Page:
The GAPS Guide packs a lot of advice, encouragement, clarification and good humor in its one hundred sixty pages. Reviewed and approved by Dr. Campbell-McBride, readers can feel confident in its guidance into the more minute details of day-to-day implementation of the program. Throughout the chapters, Lashkov frequently invites readers to learn even more about specific topics by visiting her website, www.gapsguide.com. Indeed, during my first visit there I spent a couple of hours happily exploring and yet barely touched a sliver of all the resources available. Lashkov also writes an enjoyable blog in her clear, direct and very personable voice; her energy never seems to flag as she answers all readers’ questions carefully and fully—and there are many! Further, there is already a column of amplification and occasional correction to the GAPS Guide at the website. I was glad to find a correction of the startling recommendation in the book to drink half of one’s weight in water each day! (The real advice is to take one’s weight in kilos, divide by two, and drink that number of ounces of water each day—rather more manageable!)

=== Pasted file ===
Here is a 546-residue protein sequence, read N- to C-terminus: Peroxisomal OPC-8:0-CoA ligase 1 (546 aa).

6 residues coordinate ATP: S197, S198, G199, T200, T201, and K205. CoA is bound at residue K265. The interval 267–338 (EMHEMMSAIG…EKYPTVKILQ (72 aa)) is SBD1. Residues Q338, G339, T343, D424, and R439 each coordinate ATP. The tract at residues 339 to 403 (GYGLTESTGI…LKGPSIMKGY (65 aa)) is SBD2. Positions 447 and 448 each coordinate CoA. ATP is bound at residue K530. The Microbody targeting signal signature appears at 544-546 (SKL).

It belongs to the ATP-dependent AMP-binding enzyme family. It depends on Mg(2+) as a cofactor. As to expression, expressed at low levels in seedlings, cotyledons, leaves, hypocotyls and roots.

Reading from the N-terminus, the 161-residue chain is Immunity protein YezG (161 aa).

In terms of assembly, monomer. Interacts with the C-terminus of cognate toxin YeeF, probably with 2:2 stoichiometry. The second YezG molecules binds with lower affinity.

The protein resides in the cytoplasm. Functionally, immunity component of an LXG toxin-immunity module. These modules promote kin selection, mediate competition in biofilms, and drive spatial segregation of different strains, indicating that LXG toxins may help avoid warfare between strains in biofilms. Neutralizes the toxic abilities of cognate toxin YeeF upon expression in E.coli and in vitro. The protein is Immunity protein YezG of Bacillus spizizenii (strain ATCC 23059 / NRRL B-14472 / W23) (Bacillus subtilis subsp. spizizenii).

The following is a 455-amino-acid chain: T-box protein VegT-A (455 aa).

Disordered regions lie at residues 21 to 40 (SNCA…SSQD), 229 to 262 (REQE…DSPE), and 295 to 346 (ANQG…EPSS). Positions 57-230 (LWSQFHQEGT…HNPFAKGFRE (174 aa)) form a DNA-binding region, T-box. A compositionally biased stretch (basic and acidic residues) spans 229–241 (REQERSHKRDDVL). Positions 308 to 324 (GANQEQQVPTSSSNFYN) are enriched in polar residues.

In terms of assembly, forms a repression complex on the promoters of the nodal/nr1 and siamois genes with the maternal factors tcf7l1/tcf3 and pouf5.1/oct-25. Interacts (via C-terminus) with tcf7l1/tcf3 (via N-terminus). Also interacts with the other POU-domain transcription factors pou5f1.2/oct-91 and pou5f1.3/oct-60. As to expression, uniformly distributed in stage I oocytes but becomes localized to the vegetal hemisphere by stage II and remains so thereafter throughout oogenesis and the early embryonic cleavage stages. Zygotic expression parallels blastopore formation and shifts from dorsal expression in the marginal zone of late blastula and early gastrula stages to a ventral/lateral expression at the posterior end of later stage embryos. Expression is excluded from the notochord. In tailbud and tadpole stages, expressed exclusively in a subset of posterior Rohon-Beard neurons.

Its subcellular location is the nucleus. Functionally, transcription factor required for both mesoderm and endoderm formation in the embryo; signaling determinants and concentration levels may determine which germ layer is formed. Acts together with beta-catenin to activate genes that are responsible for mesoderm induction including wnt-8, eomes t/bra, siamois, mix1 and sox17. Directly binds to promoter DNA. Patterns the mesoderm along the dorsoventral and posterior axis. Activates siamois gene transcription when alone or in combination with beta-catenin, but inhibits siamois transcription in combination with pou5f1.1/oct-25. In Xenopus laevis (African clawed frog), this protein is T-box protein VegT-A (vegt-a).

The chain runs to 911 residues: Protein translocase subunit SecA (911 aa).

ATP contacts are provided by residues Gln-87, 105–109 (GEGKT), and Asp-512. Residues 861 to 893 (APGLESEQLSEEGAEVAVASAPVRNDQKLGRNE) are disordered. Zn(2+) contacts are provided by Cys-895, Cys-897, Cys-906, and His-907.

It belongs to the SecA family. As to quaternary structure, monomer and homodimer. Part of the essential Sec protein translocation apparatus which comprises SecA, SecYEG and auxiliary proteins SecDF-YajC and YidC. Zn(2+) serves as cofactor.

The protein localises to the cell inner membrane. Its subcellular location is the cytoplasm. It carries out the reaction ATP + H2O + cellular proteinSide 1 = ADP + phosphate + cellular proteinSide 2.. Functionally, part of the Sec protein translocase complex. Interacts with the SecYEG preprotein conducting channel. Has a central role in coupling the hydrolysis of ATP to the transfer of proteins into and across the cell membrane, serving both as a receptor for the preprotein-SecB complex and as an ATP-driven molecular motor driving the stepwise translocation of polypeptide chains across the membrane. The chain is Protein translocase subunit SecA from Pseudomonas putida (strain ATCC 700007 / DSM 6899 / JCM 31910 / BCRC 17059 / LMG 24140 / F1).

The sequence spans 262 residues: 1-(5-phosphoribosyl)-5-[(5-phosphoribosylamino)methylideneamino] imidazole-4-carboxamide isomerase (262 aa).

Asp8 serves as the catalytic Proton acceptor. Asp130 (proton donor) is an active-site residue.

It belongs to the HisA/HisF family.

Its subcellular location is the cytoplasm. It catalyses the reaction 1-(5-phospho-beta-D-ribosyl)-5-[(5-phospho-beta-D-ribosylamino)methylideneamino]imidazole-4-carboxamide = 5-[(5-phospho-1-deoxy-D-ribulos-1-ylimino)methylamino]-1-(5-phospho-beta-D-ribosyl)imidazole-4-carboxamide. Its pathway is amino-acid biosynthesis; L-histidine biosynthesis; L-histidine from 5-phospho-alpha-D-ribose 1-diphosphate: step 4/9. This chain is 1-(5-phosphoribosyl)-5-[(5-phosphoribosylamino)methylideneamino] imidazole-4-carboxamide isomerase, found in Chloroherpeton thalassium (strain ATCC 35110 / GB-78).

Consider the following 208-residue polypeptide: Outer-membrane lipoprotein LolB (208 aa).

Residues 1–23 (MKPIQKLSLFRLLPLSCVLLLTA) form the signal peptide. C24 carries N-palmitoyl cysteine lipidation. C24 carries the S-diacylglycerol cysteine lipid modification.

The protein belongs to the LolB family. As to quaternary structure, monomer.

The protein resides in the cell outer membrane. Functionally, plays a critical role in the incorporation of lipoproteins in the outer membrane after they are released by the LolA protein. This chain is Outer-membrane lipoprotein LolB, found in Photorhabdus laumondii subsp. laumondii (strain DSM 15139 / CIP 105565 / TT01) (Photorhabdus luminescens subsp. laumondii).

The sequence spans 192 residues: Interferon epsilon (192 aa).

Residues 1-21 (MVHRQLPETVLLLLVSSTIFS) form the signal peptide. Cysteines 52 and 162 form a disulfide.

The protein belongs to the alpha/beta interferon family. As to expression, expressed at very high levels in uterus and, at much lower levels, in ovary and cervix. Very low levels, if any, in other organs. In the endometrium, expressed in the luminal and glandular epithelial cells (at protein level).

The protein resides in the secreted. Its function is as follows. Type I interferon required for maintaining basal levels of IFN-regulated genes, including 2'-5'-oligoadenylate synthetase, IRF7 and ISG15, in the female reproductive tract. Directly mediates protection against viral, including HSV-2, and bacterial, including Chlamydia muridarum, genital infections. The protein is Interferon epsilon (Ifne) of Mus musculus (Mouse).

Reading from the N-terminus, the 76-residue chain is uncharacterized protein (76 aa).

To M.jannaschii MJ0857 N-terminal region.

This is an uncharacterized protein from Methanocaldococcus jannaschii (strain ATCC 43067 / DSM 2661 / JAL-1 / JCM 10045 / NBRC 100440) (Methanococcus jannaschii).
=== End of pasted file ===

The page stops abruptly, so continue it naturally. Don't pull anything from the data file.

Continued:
Lashkov has already been asked to write a second edition of the GAPS Guide, and one will likely be in the works soon enough, if reader demand is any goad. Resources for those on the GAPS program seem to grow daily, and so much good information and advice are generated through the sharing of support groups online. The usefulness of a second edition would be enhanced by an index, and also a chapter devoted to middle-aged and older newcomers to the GAPS program. This older population faces somewhat different challenges from those of young parents and their children, yet stands to gain great health benefits as well if given the needed support.
Baden Lashkov has performed a grand public service by writing the GAPS Guide and bolstering the education and morale of parents everywhere who have turned to the GAPS program to help themselves and their children regain health. The book may be ordered from International Nutrition: www.nutrivene.com (410-335-2802).
This article appeared in Wise Traditions in Food, Farming and the Healing Arts, the quarterly magazine of the Weston A. Price Foundation, Spring 2010.🖨️ Print post